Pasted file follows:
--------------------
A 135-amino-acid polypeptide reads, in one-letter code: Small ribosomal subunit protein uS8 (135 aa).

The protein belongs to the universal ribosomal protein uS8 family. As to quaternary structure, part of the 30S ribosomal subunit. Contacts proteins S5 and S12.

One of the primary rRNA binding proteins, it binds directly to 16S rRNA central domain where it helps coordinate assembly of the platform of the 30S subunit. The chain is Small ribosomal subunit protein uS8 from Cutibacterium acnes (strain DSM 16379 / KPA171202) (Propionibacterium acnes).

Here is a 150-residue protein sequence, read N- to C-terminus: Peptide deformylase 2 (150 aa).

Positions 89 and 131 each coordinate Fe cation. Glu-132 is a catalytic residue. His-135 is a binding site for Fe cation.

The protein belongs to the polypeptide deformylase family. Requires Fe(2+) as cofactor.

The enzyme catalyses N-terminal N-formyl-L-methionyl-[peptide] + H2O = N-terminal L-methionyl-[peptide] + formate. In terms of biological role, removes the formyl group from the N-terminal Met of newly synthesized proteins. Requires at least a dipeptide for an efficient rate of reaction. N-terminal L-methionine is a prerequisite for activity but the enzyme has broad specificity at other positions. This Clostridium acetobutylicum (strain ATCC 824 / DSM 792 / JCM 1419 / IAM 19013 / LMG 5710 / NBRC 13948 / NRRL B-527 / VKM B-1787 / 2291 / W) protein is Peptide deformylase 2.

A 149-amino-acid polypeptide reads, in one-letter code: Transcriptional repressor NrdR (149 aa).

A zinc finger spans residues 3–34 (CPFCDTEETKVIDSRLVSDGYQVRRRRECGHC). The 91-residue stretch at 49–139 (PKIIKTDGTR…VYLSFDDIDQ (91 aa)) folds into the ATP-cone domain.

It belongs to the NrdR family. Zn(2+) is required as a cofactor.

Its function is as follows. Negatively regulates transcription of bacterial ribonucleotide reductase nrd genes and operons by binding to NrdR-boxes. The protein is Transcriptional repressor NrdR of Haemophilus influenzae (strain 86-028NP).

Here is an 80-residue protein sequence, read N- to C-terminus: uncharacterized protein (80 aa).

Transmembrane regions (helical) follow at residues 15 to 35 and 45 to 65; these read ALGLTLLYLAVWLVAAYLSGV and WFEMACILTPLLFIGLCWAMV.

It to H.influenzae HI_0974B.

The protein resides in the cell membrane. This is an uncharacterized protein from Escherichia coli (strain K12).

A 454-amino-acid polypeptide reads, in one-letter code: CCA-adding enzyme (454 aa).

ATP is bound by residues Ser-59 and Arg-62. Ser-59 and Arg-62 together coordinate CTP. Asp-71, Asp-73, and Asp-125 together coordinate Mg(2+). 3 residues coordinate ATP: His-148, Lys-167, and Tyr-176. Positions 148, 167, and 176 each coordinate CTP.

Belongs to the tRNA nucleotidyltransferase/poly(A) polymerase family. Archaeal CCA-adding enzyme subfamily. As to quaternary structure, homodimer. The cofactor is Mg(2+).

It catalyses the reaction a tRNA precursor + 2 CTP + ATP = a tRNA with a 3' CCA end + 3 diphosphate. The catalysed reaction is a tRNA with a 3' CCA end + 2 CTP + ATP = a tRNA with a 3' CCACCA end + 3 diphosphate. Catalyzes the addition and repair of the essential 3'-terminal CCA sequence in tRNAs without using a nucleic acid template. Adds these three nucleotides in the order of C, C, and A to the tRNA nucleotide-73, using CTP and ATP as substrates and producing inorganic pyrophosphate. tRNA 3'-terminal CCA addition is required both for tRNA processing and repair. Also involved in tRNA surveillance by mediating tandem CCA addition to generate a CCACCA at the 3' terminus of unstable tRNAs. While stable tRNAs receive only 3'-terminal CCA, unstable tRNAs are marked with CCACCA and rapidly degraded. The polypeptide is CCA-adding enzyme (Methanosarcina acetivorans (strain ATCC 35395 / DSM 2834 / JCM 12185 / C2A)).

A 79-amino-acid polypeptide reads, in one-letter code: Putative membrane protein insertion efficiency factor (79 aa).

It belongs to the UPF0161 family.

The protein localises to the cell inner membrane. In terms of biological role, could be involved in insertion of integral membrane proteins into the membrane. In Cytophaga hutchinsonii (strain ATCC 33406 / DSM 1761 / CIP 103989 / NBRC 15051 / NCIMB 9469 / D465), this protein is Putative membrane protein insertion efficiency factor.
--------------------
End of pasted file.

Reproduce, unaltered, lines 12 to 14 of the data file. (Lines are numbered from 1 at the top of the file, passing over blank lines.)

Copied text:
Here is an 80-residue protein sequence, read N- to C-terminus: uncharacterized protein (80 aa).

Transmembrane regions (helical) follow at residues 15 to 35 and 45 to 65; these read ALGLTLLYLAVWLVAAYLSGV and WFEMACILTPLLFIGLCWAMV.

It to H.influenzae HI_0974B.